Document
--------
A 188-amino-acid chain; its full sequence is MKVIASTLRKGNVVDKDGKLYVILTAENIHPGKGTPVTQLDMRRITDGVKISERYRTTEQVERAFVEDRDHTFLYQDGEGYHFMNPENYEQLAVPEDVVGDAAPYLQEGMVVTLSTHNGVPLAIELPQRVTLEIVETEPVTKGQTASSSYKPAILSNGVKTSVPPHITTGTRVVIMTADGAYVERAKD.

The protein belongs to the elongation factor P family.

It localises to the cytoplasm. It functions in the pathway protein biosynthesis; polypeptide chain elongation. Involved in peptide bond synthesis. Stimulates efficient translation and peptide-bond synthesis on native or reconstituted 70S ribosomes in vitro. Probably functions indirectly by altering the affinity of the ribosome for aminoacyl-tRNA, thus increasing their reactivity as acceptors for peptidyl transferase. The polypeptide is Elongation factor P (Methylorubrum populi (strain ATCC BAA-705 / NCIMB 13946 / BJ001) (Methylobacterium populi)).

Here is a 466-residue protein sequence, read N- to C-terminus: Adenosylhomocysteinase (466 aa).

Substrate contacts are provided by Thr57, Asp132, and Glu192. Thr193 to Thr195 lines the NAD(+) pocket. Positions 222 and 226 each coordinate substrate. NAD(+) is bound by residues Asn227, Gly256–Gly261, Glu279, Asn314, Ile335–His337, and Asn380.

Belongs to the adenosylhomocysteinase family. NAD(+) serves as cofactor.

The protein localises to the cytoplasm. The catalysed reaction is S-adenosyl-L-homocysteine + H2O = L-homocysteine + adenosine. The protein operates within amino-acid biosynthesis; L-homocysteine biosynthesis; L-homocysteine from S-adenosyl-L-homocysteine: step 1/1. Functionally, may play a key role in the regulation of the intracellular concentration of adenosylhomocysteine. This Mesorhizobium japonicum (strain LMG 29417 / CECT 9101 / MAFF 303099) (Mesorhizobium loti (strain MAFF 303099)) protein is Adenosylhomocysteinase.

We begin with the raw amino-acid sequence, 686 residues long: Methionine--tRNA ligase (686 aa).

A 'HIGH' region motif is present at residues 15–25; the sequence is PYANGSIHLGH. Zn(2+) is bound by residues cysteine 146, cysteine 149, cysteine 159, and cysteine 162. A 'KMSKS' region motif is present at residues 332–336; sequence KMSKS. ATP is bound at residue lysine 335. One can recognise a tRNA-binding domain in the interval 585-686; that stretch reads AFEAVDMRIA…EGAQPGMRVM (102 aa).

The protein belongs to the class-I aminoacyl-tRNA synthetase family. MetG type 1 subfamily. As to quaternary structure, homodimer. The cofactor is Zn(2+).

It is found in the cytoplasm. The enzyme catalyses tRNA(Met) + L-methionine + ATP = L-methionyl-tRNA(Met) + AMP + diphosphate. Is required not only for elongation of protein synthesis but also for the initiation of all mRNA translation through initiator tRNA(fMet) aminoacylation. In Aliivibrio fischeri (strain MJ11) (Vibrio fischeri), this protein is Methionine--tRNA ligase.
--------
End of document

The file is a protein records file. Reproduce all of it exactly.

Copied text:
A 188-amino-acid chain; its full sequence is MKVIASTLRKGNVVDKDGKLYVILTAENIHPGKGTPVTQLDMRRITDGVKISERYRTTEQVERAFVEDRDHTFLYQDGEGYHFMNPENYEQLAVPEDVVGDAAPYLQEGMVVTLSTHNGVPLAIELPQRVTLEIVETEPVTKGQTASSSYKPAILSNGVKTSVPPHITTGTRVVIMTADGAYVERAKD.

The protein belongs to the elongation factor P family.

It localises to the cytoplasm. It functions in the pathway protein biosynthesis; polypeptide chain elongation. Involved in peptide bond synthesis. Stimulates efficient translation and peptide-bond synthesis on native or reconstituted 70S ribosomes in vitro. Probably functions indirectly by altering the affinity of the ribosome for aminoacyl-tRNA, thus increasing their reactivity as acceptors for peptidyl transferase. The polypeptide is Elongation factor P (Methylorubrum populi (strain ATCC BAA-705 / NCIMB 13946 / BJ001) (Methylobacterium populi)).

Here is a 466-residue protein sequence, read N- to C-terminus: Adenosylhomocysteinase (466 aa).

Substrate contacts are provided by Thr57, Asp132, and Glu192. Thr193 to Thr195 lines the NAD(+) pocket. Positions 222 and 226 each coordinate substrate. NAD(+) is bound by residues Asn227, Gly256–Gly261, Glu279, Asn314, Ile335–His337, and Asn380.

Belongs to the adenosylhomocysteinase family. NAD(+) serves as cofactor.

The protein localises to the cytoplasm. The catalysed reaction is S-adenosyl-L-homocysteine + H2O = L-homocysteine + adenosine. The protein operates within amino-acid biosynthesis; L-homocysteine biosynthesis; L-homocysteine from S-adenosyl-L-homocysteine: step 1/1. Functionally, may play a key role in the regulation of the intracellular concentration of adenosylhomocysteine. This Mesorhizobium japonicum (strain LMG 29417 / CECT 9101 / MAFF 303099) (Mesorhizobium loti (strain MAFF 303099)) protein is Adenosylhomocysteinase.

We begin with the raw amino-acid sequence, 686 residues long: Methionine--tRNA ligase (686 aa).

A 'HIGH' region motif is present at residues 15–25; the sequence is PYANGSIHLGH. Zn(2+) is bound by residues cysteine 146, cysteine 149, cysteine 159, and cysteine 162. A 'KMSKS' region motif is present at residues 332–336; sequence KMSKS. ATP is bound at residue lysine 335. One can recognise a tRNA-binding domain in the interval 585-686; that stretch reads AFEAVDMRIA…EGAQPGMRVM (102 aa).

The protein belongs to the class-I aminoacyl-tRNA synthetase family. MetG type 1 subfamily. As to quaternary structure, homodimer. The cofactor is Zn(2+).

It is found in the cytoplasm. The enzyme catalyses tRNA(Met) + L-methionine + ATP = L-methionyl-tRNA(Met) + AMP + diphosphate. Is required not only for elongation of protein synthesis but also for the initiation of all mRNA translation through initiator tRNA(fMet) aminoacylation. In Aliivibrio fischeri (strain MJ11) (Vibrio fischeri), this protein is Methionine--tRNA ligase.